Iranian Foreign Ministry Spokesman Seyed Mohammad Ali Hosseini stated that “The close and growing relations between Iran and its neighbors point to the fact that ongoing stability in the region has all components of peace and others’ intervention cannot have a mere effect on it. The interest of the neighboring states, especially Turkey, in having security cooperation with Iran and launching joint campaign against regional terrorism is the best testimony to the issue.”
Last month, the UN Security Council approved a third round of sanctions on Iran over its nuclear program. It wants Iran to suspend its uranium enrichment. The five permanent members of the UN Security Council, along with Germany, will meet on Wednesday to discuss the Iran issue. Iran says that it will discuss its nuclear program only with the UN watchdog – the International Atomic Energy Agency. It insists there is no basis for involvement by the UN Security Council, which has already imposed three sets of sanctions over Iran's failure to heed repeated ultimatums to suspend uranium enrichment.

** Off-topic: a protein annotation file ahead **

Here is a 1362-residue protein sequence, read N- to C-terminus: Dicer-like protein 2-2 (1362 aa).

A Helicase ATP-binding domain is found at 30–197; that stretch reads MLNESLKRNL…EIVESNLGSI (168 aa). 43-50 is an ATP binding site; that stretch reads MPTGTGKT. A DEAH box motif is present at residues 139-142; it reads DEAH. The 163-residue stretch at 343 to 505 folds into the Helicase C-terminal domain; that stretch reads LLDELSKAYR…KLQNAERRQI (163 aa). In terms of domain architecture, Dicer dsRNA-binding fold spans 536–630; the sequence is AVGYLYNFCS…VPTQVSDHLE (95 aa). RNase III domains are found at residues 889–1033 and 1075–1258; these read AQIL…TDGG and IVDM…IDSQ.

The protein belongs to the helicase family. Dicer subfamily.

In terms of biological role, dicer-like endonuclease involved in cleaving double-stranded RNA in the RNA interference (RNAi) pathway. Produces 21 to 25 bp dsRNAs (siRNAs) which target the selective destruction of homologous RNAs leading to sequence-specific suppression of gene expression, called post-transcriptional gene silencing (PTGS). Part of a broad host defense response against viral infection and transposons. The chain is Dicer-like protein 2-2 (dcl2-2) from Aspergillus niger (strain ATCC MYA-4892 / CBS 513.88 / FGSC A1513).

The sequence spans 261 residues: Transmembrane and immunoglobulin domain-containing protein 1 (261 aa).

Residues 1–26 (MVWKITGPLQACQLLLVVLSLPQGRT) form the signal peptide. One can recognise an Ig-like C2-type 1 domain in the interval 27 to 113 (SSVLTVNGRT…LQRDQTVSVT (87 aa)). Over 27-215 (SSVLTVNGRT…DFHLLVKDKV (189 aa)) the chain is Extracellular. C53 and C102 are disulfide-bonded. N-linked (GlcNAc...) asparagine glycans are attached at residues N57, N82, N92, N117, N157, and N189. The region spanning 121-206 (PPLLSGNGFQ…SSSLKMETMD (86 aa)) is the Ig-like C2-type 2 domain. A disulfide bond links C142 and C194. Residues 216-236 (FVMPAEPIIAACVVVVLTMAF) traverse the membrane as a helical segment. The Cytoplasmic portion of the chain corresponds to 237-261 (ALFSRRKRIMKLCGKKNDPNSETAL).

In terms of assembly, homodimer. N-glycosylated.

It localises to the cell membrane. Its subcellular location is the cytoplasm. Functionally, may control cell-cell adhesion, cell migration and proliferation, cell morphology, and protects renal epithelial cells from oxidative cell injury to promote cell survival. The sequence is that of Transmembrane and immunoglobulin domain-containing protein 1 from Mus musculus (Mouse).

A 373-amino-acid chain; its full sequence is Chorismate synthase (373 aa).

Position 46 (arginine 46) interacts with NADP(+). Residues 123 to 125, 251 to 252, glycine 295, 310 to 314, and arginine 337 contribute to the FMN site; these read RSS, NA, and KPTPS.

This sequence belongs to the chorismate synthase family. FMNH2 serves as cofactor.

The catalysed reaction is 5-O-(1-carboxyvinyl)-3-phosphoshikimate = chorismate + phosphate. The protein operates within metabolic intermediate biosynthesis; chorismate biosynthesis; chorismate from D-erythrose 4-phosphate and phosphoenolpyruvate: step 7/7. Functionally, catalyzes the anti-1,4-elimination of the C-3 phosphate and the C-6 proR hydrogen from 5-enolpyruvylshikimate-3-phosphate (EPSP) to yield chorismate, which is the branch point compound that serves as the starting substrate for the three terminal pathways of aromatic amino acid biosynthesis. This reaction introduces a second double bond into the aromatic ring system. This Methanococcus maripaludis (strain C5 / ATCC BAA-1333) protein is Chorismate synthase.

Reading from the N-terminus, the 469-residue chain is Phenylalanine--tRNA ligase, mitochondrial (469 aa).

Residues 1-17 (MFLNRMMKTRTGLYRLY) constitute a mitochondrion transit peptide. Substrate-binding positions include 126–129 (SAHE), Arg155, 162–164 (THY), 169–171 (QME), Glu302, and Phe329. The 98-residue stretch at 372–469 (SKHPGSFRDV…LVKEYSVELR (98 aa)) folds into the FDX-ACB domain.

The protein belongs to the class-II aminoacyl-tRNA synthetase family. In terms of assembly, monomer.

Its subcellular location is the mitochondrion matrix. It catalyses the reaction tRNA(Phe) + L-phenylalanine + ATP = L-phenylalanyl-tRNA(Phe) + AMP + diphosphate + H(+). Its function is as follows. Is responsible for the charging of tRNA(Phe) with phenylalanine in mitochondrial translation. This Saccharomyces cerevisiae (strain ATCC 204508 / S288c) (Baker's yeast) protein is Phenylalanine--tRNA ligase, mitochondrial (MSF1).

Foreign Ministry spokesman Mohammad Ali Husseini urged the foreign ministers of the five permanent members of the Security Council and Germany to avoid following wrong strategies on Iran’s nuclear program. “These countries need to know that Iranians will not ignore their certain rights for using civilian nuclear technology,” he said.